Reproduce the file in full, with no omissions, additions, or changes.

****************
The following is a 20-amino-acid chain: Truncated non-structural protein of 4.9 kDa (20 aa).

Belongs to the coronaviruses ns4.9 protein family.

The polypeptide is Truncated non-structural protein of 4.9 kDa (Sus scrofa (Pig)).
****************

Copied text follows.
The following is a 20-amino-acid chain: Truncated non-structural protein of 4.9 kDa (20 aa).

Belongs to the coronaviruses ns4.9 protein family.

The polypeptide is Truncated non-structural protein of 4.9 kDa (Sus scrofa (Pig)).